Jason Jackson of Huston & Company, Kennebunkport Maine, finishing talent

Finishing School

On May 16th, Jason Jackson and I went to a “color development” seminar held at Atlantic Plywood in Westbrook, Maine. Jason is our very talented finisher, and he’s already got the color development thing down. But in recent months we’ve had many requests for custom finishes; finishes different from those we’ve done in the past.

As I work directly with our customers, it falls to me to understand what the customer is asking for, and to then clearly pass that information along to Jason.  We have found that once in a while we run into language issues. We both speak English of course, but he speaks ‘the finishing dialect’ and I speak the ‘never-been-in-a-spraybooth-in-my-life dialect’.

Jason Jackson of Huston & Company, Kennebunkport Maine, finishing talent

By attending this class with Jason, I hoped to better understand the finishing processes, and to learn the lingo better. Jason hoped to experiment with some clever ways to get the looks our customers are now wanting.

Jason Jackson, finishing, Atlantic Plywood seminar, Huston & Company handcrafted furniture
Finished panels, finishing school, Huston & Company custom furniture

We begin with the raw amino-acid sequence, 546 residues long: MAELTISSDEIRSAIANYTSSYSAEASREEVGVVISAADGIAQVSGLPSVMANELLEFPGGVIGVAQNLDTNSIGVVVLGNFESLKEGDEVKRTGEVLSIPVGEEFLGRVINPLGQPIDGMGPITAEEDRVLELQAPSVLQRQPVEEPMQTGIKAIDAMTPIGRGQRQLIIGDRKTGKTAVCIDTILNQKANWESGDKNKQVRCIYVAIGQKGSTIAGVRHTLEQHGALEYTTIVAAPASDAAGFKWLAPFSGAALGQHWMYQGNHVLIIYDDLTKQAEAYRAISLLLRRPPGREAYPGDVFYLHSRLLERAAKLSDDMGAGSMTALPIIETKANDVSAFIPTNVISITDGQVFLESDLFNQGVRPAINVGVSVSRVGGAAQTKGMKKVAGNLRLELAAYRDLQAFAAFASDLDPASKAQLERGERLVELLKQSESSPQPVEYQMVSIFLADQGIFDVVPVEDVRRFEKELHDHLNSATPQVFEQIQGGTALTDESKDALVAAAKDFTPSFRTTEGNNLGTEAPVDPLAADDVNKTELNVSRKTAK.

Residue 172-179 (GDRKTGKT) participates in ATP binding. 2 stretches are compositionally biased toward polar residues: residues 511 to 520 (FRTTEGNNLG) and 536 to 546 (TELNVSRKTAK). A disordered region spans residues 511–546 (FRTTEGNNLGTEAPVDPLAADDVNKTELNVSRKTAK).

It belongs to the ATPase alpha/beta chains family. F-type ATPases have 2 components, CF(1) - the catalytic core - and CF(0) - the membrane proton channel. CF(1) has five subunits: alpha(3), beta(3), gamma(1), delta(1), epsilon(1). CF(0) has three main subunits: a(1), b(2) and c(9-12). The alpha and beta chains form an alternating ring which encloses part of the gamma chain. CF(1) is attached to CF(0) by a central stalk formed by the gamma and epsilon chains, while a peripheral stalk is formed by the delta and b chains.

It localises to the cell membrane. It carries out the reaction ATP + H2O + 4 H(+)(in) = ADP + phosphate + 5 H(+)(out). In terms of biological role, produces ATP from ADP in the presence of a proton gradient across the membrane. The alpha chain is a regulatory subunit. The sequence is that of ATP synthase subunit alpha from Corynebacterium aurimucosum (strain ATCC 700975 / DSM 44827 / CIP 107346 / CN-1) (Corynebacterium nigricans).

I would say it was a success. Jason was clearly one of the most knowledgeable finishers (if not the most knowledgeable) in the class which ranged from “old hat” to “just starting out”. It was a small group of 8 students, and as such our instructor, Matt Griffin, was able to cater the class to everyone’s needs. Jason was able to experiment, I was able to ask a million questions and try my hand at spraying finishes many times – sometimes with success, sometimes resulting in a bubbly sticky mess.

panels drying, finishing school, huston & company, kennebunkport, maine

I learned the difference between a toner, a stain and a topcoat. I learned about different types of topcoats, different ways to apply toners, ways to combine toners and stains to get the look you want.

I think Jason and I are better equipped now to speak ‘finish’ back and forth. And that’s a good thing – because I have a stack of wood chips on my desk that need to be made into finish samples and barely are two the same.